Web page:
CNN — A Syrian college student who tried to help another after two bombs exploded at their university experienced an unthinkably gruesome moment.
Simon, an Aleppo University dental student, ran to help a young woman he saw walking zombie-like and clearly injured. He shouted to her and reached out.
"I came to hold her hand ... to help her ..." Simon said. "It came off of her. I was holding her dismembered hand in mine."
Death came to Aleppo University, a place that has somehow avoided much of the carnage of the Syrian war. A video purportedly showing the blasts was posted on YouTube.
At least 87 people were killed and dozens were wounded after twin blasts shook the campus on Tuesday, according to the Syrian Observatory for Human Rights, a London-based group that is speaking for rebels fighting to oust the country's president.
The death toll is expected to rise, but the observatory says the majority of the dead are students and civilians who've had to flee their homes because of the war and have been living in the university dorms.
"I was on campus when I heard a plane over head from a distance," Simon recalled to CNN.
"Suddenly a loud explosion erupted just 50 meters away at the gates of the College of Architecture," he said. "Since many roads in Aleppo are blocked, this is one of the few roadways that is open for those traveling though Aleppo."
At least 10 cars were blown to nothing, killing the people inside, he said.
Minutes later a second blast exploded a few meters away.
"But this time, thank God, it was mainly material damage, not casualties," he said.
He ran to help the injured and began loading Suzuki trucks with the wounded and the dead. It was chaos. He was following his instincts in that moment.
Each vehicle sped off with about 10 bodies.
"I counted," he said. "At least 50 bodies."
When he got to the hospital, he saw an awful scene. The hospital was full of so many who appeared critically wounded.
By the time CNN spoke with him, Simon was trying to process what he'd experienced.
Students on campus believe the government specifically targeted the school.
"Aleppo University is known as the university of the revolution," Simon said. "We staged a peaceful protest last week, and this is why were targeted. Our pro-government professors would always threaten us and say 'we swear we will shell this university.'"
Simon told CNN that 15 minutes after the explosions, Al Duniya TV, a pro-government station, was on the scene.
"We were wondering how they got there so fast," he said.
He said that when the bombs went off, the university gates were closed, and campus security would not open them.
"Students were trying to climb the fences to get out, but security pushed them back," he said.
The students then turned on the Duniya TV crew and began beating them.
He said the crew was reporting that there had been a ground explosion, but he and others were sure that it was aerial shelling, suggesting that the government targeted the campus.
"They were lying in front of our eyes!" Simon said.
Then, men known as Shabiha appeared, he said.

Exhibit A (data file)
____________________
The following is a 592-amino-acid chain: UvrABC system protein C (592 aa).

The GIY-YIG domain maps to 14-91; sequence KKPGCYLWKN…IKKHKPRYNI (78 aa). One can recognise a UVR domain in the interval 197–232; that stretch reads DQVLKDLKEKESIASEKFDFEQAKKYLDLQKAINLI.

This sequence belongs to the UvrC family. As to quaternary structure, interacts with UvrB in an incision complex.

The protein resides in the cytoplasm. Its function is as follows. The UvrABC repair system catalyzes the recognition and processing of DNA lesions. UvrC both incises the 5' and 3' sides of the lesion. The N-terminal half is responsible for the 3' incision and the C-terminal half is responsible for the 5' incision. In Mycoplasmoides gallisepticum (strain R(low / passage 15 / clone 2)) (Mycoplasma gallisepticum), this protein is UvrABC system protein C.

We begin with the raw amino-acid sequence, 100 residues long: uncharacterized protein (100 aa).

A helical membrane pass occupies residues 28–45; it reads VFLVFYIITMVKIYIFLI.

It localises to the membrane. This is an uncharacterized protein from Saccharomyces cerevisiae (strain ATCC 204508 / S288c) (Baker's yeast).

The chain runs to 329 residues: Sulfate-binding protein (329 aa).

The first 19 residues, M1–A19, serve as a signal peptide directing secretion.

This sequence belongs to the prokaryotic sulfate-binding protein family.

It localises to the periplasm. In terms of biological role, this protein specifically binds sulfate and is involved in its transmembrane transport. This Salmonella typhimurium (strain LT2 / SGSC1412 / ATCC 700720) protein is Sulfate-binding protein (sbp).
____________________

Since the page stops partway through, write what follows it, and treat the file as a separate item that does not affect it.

The Shabiha is a group of typically hulking men who are regarded as the shadowy arm of the government and are infamous for their strong-arm tactics.
The men began shouting speeches praising President Bashar al-Assad.
"Just 15 guys chanting for Assad," Simon said.
While parents were likely learning whether their kids were dead or alive, the international community did what it has done virtually since the outbreak of violence in Syria -- issue condemnations of the bloodshed.
"The United States is appalled by the Syrian regime's deadly attack yesterday near the University of Aleppo, which reportedly killed more than 80 people and injured more than 150 people," said U.S. State Department spokesperson Victoria Nuland in a written statement issued Wednesday.
The United States understood through eyewitness accounts that "regime planes launched aerial strikes in the vicinity of university facilities," it continued.
"We condemn any attack on unarmed civilians and continue to emphasize that those responsible for unlawful killings and other violations of international law will be identified and held accountable."
The United Nations posted a response on its website on Wednesday.
"Deliberate targeting of civilians and civilian targets constitutes a war crime. Such heinous attacks are unacceptable and must stop immediately," a spokesman for U.N. Secretary General Ban Ki Moon said.
More than 60,000 people, mostly civilians, have been killed in Syria, and hundreds of thousands more have been displaced since the uprising against al-Assad began in March 2011, according to the United Nations.
On Thursday, at least 123 people across the country died, according to local committees recording such information.
Anti-government activist Abu Rami told CNN that 13 families were killed in Homs. The alleged massacre occurred in the farming village of Husweyeh with a population of about 1,500. Rami said the families killed were Sunnis, suggesting that the killers were motivated by sect differences. Sunnis, Christians and Alawites in the village were spared, he said.
Rami feels that the lack of military action by the international community has given al-Assad "the green light...to do whatever to end" the uprising against him.
Thousands of "Syrian souls" will pay for that, he said.
Back at Aleppo University, Simon tells CNN that the bombings have changed him and other young people who might have demonstrated to bring change.
Now, it's different. They have lost so much. So now they are going to fight fearlessly with everything.
Classes are out for two days, he said.
"I wish we didn't have to wait two more days," he said. "I want to go back to school now."